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Pope raises Afrin, Jerusalem with Turkey's Erdogan amid protest ban in Vatican Open in fullscreen

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Pope raises Afrin, Jerusalem with Turkey's Erdogan amid protest ban in Vatican

The pair were expected to address several sensitive issues during Erdogan's visit [Getty]

Date of publication: 5 February, 2018

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Afrin and Jerusalem were on the agenda of the meeting between the leaders of Turkey and the Catholic church, amid a 24-hour protest ban enforced by police.
Turkish President Recep Tayyip Erdogan met Pope Francis in Rome on Monday morning, while Italian police enforced a protest ban in the city, as tensions run high over Turkey's bloody offensive against Kurdish militia in northern Syria.

For the first such visit by a Turkish leader for 59 years, the Italian authorities have imposed a 24-hour ban on demonstrations which covers the leader's arrival late Sunday to his departure on Monday evening, with 3,500 police deployed for the visit, according to AFP.

Despite the temporary ban and hefty police presence, a sit-in protest has been planned near the Vatican by an Italian Kurdish association, in which 200 people are scheduled to take part.

Turkey launched its "Olive Branch" operation last month against the Syrian Kurdish People's Protection Units (YPG) militia which Ankara deems a terrorist group who pose a security threat to Turkish territory.

The Turkish army and allied Ankara-backed Syrian rebel forces are seeking to oust the YPG from its western border stronghold of Afrin but the operation has faced fierce resistance.

"In Afrin, a new crime against humanity is under way," the Kurdish association said.

Since the start of the operation, at least 68 civilians - including 21 children and 12 women - have been killed by Turkey and its allies' "shelling and bombardments," according to the UK-based conflict monitor Syrian Observatory for Human Rights.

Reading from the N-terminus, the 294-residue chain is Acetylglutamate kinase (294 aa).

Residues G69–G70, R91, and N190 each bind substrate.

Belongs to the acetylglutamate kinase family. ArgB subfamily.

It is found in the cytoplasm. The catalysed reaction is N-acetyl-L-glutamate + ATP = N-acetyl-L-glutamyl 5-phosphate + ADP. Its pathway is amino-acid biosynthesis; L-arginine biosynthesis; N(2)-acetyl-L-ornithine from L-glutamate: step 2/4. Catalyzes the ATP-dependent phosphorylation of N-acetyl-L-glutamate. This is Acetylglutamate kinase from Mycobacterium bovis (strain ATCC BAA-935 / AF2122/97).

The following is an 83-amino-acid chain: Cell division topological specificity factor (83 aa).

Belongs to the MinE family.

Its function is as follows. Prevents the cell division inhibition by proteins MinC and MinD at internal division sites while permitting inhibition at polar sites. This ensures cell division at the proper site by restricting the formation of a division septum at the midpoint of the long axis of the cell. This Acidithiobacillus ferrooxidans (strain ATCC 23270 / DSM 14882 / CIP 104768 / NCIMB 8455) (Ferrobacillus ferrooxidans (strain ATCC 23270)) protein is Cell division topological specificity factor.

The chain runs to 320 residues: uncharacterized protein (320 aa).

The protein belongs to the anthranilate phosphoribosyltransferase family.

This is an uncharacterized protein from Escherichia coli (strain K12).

The Turkish President presented a miniature Iznik pottery to
Pope Francis as a present after their meeting [Getty]

The pope, who has railed against the horrors of war and weapons of mass destruction, was likely to raise the Afrin issue during his meeting with Erdogan.

Ahead of the meeting, Erdogan's convoy arrived at a deserted Saint Peter's Square, which was under heavy police protection.

The YPG, while considered a "terrorist" group by Ankara, is allied to the United States in its battle against Islamic State group jihadists.

Thousands of Kurds gathered in Syria's Afrin on Saturday to mourn fighters and civilians killed in a blistering Turkish assault on the region.

Those killed included female combatant Barin Kobani whose mutilated body appeared in a shocking video, prompting accusations by her family and Kurdish officials that she was "defiled" by Turkish-backed rebels. 

Erdogan for his part will probably thank the pontiff for opposing the decision by US President Donald Trump to recognise Jerusalem as the capital of Israel.

"We are both in favour of the status quo and we have the will to protect it," Erdogan said in an interview published on Sunday.

Armenian 'genocide' spat

Erdogan's flying visit to Italy will also include a meeting with his Italian counterpart Sergio Mattarella and Prime Minister Paolo Gentiloni, with illegal immigration, defence and EU membership likely on the agenda.

The pair seemed to have put their 2016 spat over the
Armenian Genocide behind them [Getty]

Pope Francis, a strong proponent of inter-faith dialogue, visited Turkey in November 2014, holding friendly talks with Erdogan, an oft purported leader of the Muslim and Arab worlds.

While in Istanbul the pope acknowledged that current global crises had made Muslims vulnerable to being stigmatised.

Francis denounced those who said, "all Muslims are terrorists".

Relations were not so cordial in June 2016 when the pope, during a visit to Armenia, referred to the 1915-17 mass killings of Armenians by Ottoman forces as "genocide".

The Vatican was then forced to refute claims from Turkey that Pope Francis had showed a "mentality of the Crusades" over his use of the term.

Turkey - the Ottoman Empire's successor state - argues that it was a collective tragedy in which both Turks and Armenians died.

On Sunday, Erdogan also insisted in a newspaper interview that Turkey wants "full membership of Europe" and did not rule out joint Italian-Turkish action in Libya.

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